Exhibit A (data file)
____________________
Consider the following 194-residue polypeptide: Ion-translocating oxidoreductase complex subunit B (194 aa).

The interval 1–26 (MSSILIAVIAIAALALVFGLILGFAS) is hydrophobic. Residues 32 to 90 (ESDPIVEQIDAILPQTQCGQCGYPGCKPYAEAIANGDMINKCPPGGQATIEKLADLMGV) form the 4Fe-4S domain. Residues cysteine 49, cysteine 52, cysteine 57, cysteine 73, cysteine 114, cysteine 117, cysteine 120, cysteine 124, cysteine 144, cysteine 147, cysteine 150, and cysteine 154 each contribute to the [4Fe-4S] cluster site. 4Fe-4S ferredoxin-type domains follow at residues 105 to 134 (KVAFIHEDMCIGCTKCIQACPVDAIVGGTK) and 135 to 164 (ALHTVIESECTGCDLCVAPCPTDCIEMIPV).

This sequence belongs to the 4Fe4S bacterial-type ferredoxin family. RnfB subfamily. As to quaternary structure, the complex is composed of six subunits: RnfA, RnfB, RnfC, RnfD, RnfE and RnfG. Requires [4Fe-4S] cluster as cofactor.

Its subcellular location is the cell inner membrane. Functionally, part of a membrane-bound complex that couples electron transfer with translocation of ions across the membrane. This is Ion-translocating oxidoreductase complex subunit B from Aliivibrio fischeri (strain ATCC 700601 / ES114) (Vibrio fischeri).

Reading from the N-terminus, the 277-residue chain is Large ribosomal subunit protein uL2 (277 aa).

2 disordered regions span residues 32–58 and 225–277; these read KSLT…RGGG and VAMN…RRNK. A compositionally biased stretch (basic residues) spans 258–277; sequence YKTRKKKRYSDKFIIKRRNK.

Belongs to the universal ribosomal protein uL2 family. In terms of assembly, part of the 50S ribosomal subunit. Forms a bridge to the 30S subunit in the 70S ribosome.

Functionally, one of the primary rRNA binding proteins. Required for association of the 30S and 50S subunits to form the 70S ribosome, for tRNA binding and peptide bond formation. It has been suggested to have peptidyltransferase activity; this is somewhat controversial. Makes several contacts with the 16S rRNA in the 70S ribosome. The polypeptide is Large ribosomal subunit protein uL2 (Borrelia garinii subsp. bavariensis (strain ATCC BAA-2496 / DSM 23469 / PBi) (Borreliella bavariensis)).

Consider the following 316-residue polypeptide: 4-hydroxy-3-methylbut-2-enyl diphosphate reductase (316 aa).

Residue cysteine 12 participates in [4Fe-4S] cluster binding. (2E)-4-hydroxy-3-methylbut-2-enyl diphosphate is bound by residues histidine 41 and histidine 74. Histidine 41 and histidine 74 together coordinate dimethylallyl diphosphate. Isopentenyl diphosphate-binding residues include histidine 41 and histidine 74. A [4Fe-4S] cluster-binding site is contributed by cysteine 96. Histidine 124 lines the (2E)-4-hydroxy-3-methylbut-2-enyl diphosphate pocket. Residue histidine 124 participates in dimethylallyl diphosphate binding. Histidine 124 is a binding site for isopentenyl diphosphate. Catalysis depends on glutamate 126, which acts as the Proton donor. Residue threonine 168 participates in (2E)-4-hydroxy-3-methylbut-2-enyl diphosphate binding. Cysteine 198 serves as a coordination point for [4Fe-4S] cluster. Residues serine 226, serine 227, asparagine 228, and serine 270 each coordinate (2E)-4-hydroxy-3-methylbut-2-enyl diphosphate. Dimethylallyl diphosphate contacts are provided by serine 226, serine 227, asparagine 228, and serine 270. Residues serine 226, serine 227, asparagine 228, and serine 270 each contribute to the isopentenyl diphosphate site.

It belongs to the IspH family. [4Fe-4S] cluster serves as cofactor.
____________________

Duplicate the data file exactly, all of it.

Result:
Consider the following 194-residue polypeptide: Ion-translocating oxidoreductase complex subunit B (194 aa).

The interval 1–26 (MSSILIAVIAIAALALVFGLILGFAS) is hydrophobic. Residues 32 to 90 (ESDPIVEQIDAILPQTQCGQCGYPGCKPYAEAIANGDMINKCPPGGQATIEKLADLMGV) form the 4Fe-4S domain. Residues cysteine 49, cysteine 52, cysteine 57, cysteine 73, cysteine 114, cysteine 117, cysteine 120, cysteine 124, cysteine 144, cysteine 147, cysteine 150, and cysteine 154 each contribute to the [4Fe-4S] cluster site. 4Fe-4S ferredoxin-type domains follow at residues 105 to 134 (KVAFIHEDMCIGCTKCIQACPVDAIVGGTK) and 135 to 164 (ALHTVIESECTGCDLCVAPCPTDCIEMIPV).

This sequence belongs to the 4Fe4S bacterial-type ferredoxin family. RnfB subfamily. As to quaternary structure, the complex is composed of six subunits: RnfA, RnfB, RnfC, RnfD, RnfE and RnfG. Requires [4Fe-4S] cluster as cofactor.

Its subcellular location is the cell inner membrane. Functionally, part of a membrane-bound complex that couples electron transfer with translocation of ions across the membrane. This is Ion-translocating oxidoreductase complex subunit B from Aliivibrio fischeri (strain ATCC 700601 / ES114) (Vibrio fischeri).

Reading from the N-terminus, the 277-residue chain is Large ribosomal subunit protein uL2 (277 aa).

2 disordered regions span residues 32–58 and 225–277; these read KSLT…RGGG and VAMN…RRNK. A compositionally biased stretch (basic residues) spans 258–277; sequence YKTRKKKRYSDKFIIKRRNK.

Belongs to the universal ribosomal protein uL2 family. In terms of assembly, part of the 50S ribosomal subunit. Forms a bridge to the 30S subunit in the 70S ribosome.

Functionally, one of the primary rRNA binding proteins. Required for association of the 30S and 50S subunits to form the 70S ribosome, for tRNA binding and peptide bond formation. It has been suggested to have peptidyltransferase activity; this is somewhat controversial. Makes several contacts with the 16S rRNA in the 70S ribosome. The polypeptide is Large ribosomal subunit protein uL2 (Borrelia garinii subsp. bavariensis (strain ATCC BAA-2496 / DSM 23469 / PBi) (Borreliella bavariensis)).

Consider the following 316-residue polypeptide: 4-hydroxy-3-methylbut-2-enyl diphosphate reductase (316 aa).

Residue cysteine 12 participates in [4Fe-4S] cluster binding. (2E)-4-hydroxy-3-methylbut-2-enyl diphosphate is bound by residues histidine 41 and histidine 74. Histidine 41 and histidine 74 together coordinate dimethylallyl diphosphate. Isopentenyl diphosphate-binding residues include histidine 41 and histidine 74. A [4Fe-4S] cluster-binding site is contributed by cysteine 96. Histidine 124 lines the (2E)-4-hydroxy-3-methylbut-2-enyl diphosphate pocket. Residue histidine 124 participates in dimethylallyl diphosphate binding. Histidine 124 is a binding site for isopentenyl diphosphate. Catalysis depends on glutamate 126, which acts as the Proton donor. Residue threonine 168 participates in (2E)-4-hydroxy-3-methylbut-2-enyl diphosphate binding. Cysteine 198 serves as a coordination point for [4Fe-4S] cluster. Residues serine 226, serine 227, asparagine 228, and serine 270 each coordinate (2E)-4-hydroxy-3-methylbut-2-enyl diphosphate. Dimethylallyl diphosphate contacts are provided by serine 226, serine 227, asparagine 228, and serine 270. Residues serine 226, serine 227, asparagine 228, and serine 270 each contribute to the isopentenyl diphosphate site.

It belongs to the IspH family. [4Fe-4S] cluster serves as cofactor.